Mandy Thomson

13:37 PM, 4th June 2017, About 7 years ago

Reply to the comment left by "Neil Patterson" at "01/06/2017 - 18:52":

Good advice, I would just add that if you sell the items the former lodger is entitled to the proceeds of sale minus deduction of landlord's costs provided this has been previously agreed in writing. Further information here: http://www.landlordlegalsolutions.co.uk/cms/document/Guide_to_tenants_possessions_left_at_property__LLS_.pdf

Also, although the value may not justify getting a professional inventory done, it's always a good idea to do your own list with a description and photos, with a witness.


9:53 AM, 7th November 2020, About 3 years ago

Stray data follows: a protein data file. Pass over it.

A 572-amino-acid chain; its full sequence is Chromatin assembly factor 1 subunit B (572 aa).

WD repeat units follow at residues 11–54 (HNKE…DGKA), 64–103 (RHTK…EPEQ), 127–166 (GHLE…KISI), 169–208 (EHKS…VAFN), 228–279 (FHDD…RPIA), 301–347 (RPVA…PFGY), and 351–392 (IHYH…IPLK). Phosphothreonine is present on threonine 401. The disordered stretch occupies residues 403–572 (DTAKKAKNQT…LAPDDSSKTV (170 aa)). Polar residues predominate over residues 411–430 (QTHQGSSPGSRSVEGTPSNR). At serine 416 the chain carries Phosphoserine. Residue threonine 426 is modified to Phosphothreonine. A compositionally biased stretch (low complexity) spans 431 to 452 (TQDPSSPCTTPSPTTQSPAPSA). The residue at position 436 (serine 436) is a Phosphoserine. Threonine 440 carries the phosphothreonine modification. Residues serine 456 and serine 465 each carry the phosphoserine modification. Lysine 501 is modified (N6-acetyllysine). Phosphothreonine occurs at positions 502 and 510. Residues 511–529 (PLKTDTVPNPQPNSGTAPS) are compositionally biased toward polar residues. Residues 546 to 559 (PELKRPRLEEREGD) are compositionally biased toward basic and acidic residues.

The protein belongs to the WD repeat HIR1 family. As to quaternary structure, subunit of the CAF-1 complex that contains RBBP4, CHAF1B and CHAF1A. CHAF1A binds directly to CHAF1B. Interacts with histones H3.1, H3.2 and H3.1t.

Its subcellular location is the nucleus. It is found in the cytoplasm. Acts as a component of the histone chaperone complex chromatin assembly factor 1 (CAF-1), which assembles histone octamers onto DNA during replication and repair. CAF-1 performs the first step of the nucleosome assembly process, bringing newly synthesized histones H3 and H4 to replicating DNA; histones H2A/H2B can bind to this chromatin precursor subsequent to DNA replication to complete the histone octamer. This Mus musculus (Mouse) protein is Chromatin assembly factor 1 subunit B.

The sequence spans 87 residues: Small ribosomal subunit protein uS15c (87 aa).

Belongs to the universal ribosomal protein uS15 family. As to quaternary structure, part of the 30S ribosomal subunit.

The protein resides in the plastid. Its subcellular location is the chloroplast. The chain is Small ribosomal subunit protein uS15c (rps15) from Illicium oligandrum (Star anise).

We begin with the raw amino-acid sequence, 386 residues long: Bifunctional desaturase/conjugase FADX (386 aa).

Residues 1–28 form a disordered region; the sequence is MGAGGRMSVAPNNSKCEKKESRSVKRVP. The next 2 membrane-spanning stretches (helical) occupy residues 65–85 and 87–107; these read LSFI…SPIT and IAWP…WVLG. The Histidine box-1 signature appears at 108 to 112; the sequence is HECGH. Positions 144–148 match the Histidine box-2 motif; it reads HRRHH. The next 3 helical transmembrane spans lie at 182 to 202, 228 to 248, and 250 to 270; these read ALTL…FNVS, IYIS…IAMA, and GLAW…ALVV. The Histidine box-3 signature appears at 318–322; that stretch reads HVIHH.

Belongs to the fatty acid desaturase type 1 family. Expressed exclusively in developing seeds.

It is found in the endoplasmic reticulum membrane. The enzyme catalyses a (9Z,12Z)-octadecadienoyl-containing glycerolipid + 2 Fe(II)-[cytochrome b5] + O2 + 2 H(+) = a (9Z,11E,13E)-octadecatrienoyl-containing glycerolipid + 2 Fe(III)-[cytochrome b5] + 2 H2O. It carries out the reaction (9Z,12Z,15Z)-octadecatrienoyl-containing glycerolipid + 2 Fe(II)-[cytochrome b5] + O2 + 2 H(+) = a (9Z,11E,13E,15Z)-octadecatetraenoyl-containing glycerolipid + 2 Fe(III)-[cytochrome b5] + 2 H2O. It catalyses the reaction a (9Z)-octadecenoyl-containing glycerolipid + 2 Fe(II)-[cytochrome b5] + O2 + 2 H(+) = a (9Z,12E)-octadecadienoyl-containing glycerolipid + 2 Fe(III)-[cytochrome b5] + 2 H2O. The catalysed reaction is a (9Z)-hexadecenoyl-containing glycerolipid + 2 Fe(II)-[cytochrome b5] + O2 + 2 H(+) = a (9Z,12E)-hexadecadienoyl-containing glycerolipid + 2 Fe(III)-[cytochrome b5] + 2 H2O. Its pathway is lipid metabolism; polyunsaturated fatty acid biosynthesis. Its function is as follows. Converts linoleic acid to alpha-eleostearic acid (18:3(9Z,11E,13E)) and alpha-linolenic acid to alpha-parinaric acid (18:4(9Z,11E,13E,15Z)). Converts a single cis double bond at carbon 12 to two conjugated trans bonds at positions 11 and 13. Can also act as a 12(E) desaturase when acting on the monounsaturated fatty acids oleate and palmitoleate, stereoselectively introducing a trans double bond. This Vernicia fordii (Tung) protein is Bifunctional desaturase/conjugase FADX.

Hello. I have a similar situation, only more advanced. My lodger left the room alone after 7 days of living. She looked like a normal person, but it turned out to be very malicious and aggressive. She left home on October 4. From that day on, he doesn't live here anymore. However, she left all her belongings in the room. From October 4, she harassed us with threatening calls and sent messages of threats and intimidation, just remember that she did it herself, claiming that it was not her home and not her room). We have reported harassment to the police, and there is an ongoing investigation for criminal offense. This is to illustrate the situation. Two weeks after moving out, we gave her 7 more days to take her belongings (she did not take them). She asked for a little more time. We keep all contact with her via messages on the phone, so that everything is clear. After these seven days, we gave her an official notification that by November 1 she should take her belongings (she did not do it). On November 4, on the advice of the police, we packed her belongings in the presence of an independent witness and moved everything from room to the porch (now 60% of the porch is pledged with her belongings). All this time, from October 4 until today, she came to collect some trinkets, now that all her belongings are well packed, secured with black bags and put in order (we do not want to sculpt it up and make a mess for us) .... And now my question : Do we have to accept that she wants to take one thing from one of the bags or can we tell her to take it all or nothing.